17. 17. Social and Informal Learning John Seely Brown and Paul Duguid Organizational learning and communities-of-practice: Toward a unified view of working, learning, and innovation © 1991, The Institute of Management Sciences doi= Reliance on formal descriptions of work with explicit training to communicate “one right way” set organizations at a disadvantage. It blinds management to the practices and communities that actually make things happen. It leads to the isolation of learners, who will then be unable to acquire the implicit practices required for work
  18. 18. Tacit Knowledge and the Development of Expertise Expert Proficient Competent Advanced Beginner Novice Tacit Knowledge Explicit knowledge Mental Models Disconnected Knowledge Rule bound Intuition Informal learning Formal learning Considers everything Sees patterns
  19. 19. What Works in Organizations
  20. 20. Myth Busting: Learning Styles “We conclude that there is no adequate evidence base to justify incorporating learning styles assessments into educational practice. Resources would better be devoted to adopting other educational practices that have a strong evidence base”
  21. 21. Myth Busting: Net Generation Net Gen Characteristics Digital literacy Always connected Multitasking Experiential learning Prefers structure Collaboration at work Social Goal Oriented Preference for text Community minded Communication preferences Significant Difference? No No No No No No No Yes No/Yes (IM) No Yes Digital Learners in Higher Education: Generation is Not the Issue Volume 37 Spring 2011
  22. 22.
  23. 23. Summary: Design for How we Learn Short term memory Long term Memory Plan Do Outcome/ Feedback Attention Task Environment Learning Program Information Action
  24. 24. References The Role of Dopamine in Motivation and Learning “Mesolimbic dopamine signals the value of work” by Arif A Hamid, Jeffrey R Pettibone, Omar S Mabrouk, Vaughn L Hetrick, Robert Schmidt, Caitlin M Vander Weele, Robert T Kennedy, Brandon J Aragona and Joshua D Berke in Nature Neuroscience. Published online November 23 2015 doi:10.1038/nn.4173 Nine Ways to Reduce Cognitive Load in Multimedia Learning EDUCATIONAL PSYCHOLOGIST, 38(1), 43–52, 2003, Lawrence Erlbaum Associates, Inc. Applying the Science of Learning: Evidence-Based Principles for the Design of Multimedia Instruction Richard Mayer, November 2008, American Psychologist &type=pdf Pure Novelty Spurs The Brain ScienceDaily, 27 August 2006 Mental maps: Route-learning changes brain tissue Timothy A. Keller, Marcel Adam Just. Structural and functional neuroplasticity in human learning of spatial routes. NeuroImage, 2015; DOI: 10.1016/j.neuroimage.2015.10.015 The Science of Training and Development in Organizations: What Matters in Practice Psychological Science in the Public Interest 13(2) 74–101, 2012 Eduardo Salas, Scott I. Tannenbaum, Kurt Kraiger, and Kimberly A. Smith-Jentsch id=sppsi The 10 Biggest Breakthroughs in the Science of Learning Learning styles: where’s the evidence? MEDICAL EDUCATION 2012; 46: 630–635 Learning Styles: Concepts and Evidence Psychological Science in the PUBLIC INTEREST Volume 9 Number 3, December 2008 Harold Pashler, Mark McDaniel, Doug Rohrer, and Robert Bjork David Merrill Component display theory references The Role of Deliberate Practice in the Acquisition of Expert Performance K. Anders Ericsson, Ralf Th. Krampe, and Clemens Tesch-Romer Psychological Review, 1993, Vol. 100. No. 3, 363-406 The Making of an Expert K. Anders Ericsson, Michael J. Prietula and Edward T. Cokely Harvard Business Review July–August 2007 Organizational Learning and Communities of Practice: Toward a unified view or working, learning and Innovation John Seely Brown; Paul Duguid Organization Science, Vol. 2, No. 1,(1991), pp. 40-57. Practice.pdf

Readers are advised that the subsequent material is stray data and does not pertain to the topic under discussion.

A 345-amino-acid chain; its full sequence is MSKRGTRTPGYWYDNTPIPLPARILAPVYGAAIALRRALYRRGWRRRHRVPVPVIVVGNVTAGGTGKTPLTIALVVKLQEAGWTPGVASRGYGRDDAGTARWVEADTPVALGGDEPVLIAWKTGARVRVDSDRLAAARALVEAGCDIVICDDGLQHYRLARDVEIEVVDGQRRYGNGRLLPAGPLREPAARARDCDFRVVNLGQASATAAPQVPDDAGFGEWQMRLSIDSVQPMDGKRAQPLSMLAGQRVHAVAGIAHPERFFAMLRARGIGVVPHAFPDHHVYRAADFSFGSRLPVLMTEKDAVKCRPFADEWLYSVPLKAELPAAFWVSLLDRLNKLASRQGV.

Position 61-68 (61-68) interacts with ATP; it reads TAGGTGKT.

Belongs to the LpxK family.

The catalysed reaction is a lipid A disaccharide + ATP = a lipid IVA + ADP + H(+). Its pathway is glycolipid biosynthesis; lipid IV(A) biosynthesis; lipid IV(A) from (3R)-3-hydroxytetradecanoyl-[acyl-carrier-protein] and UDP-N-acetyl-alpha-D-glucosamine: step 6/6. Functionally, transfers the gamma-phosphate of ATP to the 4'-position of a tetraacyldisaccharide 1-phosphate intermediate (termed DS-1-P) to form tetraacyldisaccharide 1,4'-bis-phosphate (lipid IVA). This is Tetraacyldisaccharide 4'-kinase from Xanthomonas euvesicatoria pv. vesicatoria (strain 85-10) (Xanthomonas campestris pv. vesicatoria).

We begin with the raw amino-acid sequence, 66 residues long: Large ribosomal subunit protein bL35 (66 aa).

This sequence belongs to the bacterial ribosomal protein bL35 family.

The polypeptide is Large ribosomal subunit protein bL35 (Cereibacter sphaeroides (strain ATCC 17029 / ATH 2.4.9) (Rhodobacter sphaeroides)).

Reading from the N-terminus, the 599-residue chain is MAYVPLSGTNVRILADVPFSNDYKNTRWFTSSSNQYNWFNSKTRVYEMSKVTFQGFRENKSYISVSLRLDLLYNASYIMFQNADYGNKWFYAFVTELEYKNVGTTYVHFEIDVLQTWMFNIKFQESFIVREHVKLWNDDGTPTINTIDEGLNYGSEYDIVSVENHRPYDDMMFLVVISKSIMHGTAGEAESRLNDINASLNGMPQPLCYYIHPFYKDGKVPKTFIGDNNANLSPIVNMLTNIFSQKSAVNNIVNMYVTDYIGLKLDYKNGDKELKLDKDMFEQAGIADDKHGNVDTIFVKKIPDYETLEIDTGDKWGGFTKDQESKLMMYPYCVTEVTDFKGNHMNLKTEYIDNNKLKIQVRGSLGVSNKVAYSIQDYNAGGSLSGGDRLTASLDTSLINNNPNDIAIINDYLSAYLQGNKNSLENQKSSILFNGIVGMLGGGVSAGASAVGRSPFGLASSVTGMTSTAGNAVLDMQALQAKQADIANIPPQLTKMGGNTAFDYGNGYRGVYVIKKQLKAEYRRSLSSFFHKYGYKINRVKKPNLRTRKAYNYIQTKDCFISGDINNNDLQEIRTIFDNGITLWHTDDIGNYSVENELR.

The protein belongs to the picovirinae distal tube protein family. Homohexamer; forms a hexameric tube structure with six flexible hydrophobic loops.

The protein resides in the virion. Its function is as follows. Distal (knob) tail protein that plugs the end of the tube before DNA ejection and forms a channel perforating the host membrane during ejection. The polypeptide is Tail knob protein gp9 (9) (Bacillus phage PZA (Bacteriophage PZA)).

25. 25. References e-Learning and the Science of Instruction: Proven Guidelines for Consumers and Designers of Multimedia Learning (Mayer and Clark) Multimedia/dp/1119158664/ref=dp_ob_title_bk Make It Stick: The Science of Successful Learning (Brown, Roedigfer, McDaniel) Applying the Science of Learning (Richard Mayer) Mayer/dp/0136117570?ie=UTF8&ref_=asap_bc How We Learn: The Surprising Truth About When, Where, and Why It Happens (Benedict Carey) Happens/dp/0812984293?ie=UTF8&ref_=rdr_ext_tmb The Cambridge Handbook of Expertise and Expert Performance Performance/dp/0521600812 Peak: Secrets from the New Science of Expertise Anders Eriksson Expertise/dp/0544456238/ref=tmm_hrd_swatch_0?_encoding=UTF8&qid=&sr= Evidence-Based Training Methods: A Guide For Training Professionals (Ruth Clark) Professionals/dp/1562869744/ref=sr_1_1?s=books&ie=UTF8&qid=1469477446& sr=1-1&keywords=ruth+clark+evidence+based Building Expertise: Cognitive Methods for Training and Performance Improvement (Ruth Clark) Improvement/dp/0787988448/ref=sr_1_fkmr0_1?ie=UTF8&qid=1469541761&sr= 8-1-fkmr0&keywords=ruth+clark+bulding+expertise The Cambridge Handbook of Multimedia Learning (Richard Mayer) Learning/dp/1107610311/ref=reader_auth_dp